Notwithstanding the concerns raised by economic managers and influential business groups on the shift to federalism, Malacañang on Monday said President Duterte is still inclined to push for Charter change, but done in a manner that will not place the nation in jeopardy.
Presidential Spokesman Harry L. Roque Jr. said at a Palace news briefing that Duterte, who is the foremost proponent of Charter change toward federalism, is already aware of the concerns, which he considers as “not insurmountable.”
“That can be studied and be given a solution. It is not a complete block to Charter change,” Roque said, adding the administration as welcome such discussions.
“We want people to think deeply about the ramifications [of Charter change]. And we welcome all sorts of inputs from all members of society. So this is, of course, an input that the President will consider. And we’re hoping the legislature that will tackle Charter change will also consider the position of the business community,” he added.
On Sunday business groups appealed to legislators to weigh carefully the costs, risks and uncertainty associated with the shift to federalism.
In their joint statement, they also echoed the concerns of fiscal and economic experts about the ambiguous provisions on the division of revenue and expenditure responsibilities between the proposed federal government and the federated regions.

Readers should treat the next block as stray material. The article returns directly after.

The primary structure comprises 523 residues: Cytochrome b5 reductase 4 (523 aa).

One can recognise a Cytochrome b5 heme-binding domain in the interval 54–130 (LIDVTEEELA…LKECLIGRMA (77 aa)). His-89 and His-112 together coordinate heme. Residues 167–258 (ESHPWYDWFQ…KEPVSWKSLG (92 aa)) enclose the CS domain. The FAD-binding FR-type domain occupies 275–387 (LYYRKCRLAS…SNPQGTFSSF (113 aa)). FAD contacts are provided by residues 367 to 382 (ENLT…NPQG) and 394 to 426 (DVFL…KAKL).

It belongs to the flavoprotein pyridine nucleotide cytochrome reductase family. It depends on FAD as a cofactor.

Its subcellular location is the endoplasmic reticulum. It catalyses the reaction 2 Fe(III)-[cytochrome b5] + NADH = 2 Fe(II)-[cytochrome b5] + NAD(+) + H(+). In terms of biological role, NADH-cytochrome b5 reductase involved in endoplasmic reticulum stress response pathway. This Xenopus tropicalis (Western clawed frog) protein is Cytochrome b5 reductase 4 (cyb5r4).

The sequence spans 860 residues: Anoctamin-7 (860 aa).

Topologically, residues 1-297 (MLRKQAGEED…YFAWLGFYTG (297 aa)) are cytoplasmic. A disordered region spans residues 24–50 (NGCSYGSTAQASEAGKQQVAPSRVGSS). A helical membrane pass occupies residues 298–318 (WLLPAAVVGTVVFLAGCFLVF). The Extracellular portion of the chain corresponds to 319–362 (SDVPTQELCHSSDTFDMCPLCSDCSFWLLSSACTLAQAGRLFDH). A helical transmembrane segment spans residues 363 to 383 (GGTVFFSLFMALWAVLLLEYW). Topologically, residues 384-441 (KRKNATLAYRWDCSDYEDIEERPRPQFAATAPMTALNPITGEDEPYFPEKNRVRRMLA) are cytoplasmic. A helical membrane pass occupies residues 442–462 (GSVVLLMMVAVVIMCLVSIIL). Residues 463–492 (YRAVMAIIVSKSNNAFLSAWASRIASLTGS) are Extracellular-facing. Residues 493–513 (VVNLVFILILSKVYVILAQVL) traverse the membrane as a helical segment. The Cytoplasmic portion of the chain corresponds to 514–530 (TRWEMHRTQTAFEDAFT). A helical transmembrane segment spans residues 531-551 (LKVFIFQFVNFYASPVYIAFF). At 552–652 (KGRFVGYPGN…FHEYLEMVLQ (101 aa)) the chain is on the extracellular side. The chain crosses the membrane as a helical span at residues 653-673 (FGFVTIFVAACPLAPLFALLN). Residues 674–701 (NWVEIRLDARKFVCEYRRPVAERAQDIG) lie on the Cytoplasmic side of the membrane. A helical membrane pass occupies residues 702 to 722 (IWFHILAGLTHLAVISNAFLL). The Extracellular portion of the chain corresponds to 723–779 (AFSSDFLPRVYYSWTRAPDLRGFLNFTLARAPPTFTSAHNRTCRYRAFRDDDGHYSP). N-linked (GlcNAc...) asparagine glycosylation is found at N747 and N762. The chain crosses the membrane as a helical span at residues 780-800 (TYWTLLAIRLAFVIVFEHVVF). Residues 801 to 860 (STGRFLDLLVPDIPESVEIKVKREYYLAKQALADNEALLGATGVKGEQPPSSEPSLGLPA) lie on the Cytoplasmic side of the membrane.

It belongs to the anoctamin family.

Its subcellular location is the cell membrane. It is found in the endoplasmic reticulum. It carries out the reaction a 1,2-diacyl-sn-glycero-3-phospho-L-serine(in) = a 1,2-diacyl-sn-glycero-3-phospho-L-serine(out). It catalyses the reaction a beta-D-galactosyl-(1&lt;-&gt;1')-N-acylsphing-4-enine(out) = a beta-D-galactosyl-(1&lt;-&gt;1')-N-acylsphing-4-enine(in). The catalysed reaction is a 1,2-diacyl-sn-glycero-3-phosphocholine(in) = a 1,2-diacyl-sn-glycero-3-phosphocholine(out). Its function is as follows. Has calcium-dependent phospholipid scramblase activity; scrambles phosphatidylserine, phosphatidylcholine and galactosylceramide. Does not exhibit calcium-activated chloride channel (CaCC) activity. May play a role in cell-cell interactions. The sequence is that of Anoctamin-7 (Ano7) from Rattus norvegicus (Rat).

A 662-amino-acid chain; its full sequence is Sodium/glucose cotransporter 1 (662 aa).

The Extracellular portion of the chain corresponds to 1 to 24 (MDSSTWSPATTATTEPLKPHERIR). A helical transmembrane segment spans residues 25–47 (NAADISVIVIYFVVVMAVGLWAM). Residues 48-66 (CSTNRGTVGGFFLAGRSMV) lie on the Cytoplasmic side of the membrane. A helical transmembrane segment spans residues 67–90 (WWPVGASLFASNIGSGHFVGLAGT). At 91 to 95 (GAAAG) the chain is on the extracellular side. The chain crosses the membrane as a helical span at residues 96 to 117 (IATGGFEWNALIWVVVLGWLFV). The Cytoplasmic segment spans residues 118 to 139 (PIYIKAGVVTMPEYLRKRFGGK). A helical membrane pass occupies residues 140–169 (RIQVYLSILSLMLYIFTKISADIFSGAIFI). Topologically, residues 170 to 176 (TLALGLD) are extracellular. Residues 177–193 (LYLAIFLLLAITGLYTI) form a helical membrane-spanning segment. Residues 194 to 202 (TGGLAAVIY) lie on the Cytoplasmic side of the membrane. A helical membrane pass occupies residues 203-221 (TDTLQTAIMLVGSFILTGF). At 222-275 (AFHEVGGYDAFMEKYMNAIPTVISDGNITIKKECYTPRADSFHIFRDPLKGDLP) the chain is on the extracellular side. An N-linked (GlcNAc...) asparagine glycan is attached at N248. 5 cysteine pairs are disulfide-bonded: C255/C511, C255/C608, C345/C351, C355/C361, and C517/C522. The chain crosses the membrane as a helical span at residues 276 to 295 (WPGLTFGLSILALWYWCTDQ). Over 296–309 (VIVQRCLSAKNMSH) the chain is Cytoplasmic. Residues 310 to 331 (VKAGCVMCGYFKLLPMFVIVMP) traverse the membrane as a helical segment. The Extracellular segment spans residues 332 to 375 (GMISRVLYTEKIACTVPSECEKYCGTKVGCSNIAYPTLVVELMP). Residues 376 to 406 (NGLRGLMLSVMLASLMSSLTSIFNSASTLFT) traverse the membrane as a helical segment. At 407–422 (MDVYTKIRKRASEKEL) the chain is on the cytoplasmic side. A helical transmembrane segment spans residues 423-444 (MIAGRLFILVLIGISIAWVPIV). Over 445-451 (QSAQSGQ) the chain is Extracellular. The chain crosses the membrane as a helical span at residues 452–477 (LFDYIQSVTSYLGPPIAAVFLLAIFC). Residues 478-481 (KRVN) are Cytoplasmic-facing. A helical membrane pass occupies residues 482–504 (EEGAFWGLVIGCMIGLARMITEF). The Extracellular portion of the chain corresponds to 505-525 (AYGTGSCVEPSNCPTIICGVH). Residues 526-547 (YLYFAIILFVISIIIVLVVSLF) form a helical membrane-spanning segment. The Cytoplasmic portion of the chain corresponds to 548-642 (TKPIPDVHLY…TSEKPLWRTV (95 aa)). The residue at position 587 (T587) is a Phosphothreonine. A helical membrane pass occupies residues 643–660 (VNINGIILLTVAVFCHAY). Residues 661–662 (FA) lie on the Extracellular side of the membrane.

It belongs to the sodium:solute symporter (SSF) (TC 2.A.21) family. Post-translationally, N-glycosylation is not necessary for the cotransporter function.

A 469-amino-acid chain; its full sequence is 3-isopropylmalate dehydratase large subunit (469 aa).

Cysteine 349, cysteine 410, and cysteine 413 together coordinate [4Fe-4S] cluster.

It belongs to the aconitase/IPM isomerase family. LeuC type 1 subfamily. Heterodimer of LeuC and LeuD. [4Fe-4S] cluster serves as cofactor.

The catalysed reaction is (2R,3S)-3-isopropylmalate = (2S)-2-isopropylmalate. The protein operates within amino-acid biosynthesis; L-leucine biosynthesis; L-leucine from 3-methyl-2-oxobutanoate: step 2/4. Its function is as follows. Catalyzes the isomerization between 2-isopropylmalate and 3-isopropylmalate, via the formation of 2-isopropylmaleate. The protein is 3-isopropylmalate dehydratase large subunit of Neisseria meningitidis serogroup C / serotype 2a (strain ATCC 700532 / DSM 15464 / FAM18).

The statement also cited that preliminary estimates range from P72 billion by Philippine Institute for Development Studies to P130 billion by the National Economic Development Authority (Neda).
These business groups include the Cebu Business Club, Employers Federation of the Philippines, Financial Executives Institute of the Philippines, Makati Business Club, Management Association of the Philippines, Philippine Chamber of Commerce and Industry Inc. and Philippine Exporters Confederation Inc.
Earlier, Finance Secretary Carlos Dominguez III warned that the draft federal charter would lead to the federal government incurring a deficit of 6.7 percent, which may result to a credit-rating downgrade.
Dominguez also noted previously that the federal government will have to cut its expenditure program by P560 billion and that the national government may have to lay off 95 percent of its employees or reduce the funds for its “Build, Build, Build” program by 70 percent or a combination of both.
In July Socioeconomic Planning Secretary Ernesto M. Pernia said the economic team had a lot of misgivings regarding federalism, and said transitioning to a federal form of government in the medium term could disrupt the country’s economic momentum.
Pernia said the Neda had recommended that the transition to federalism be done in no less than 15 years to ensure that the Philippine economy can maximize its growth momentum.
The Consultative committee is proposing a three-year transition, which will start soon after the new constitution is approved in the 2019 plebiscite.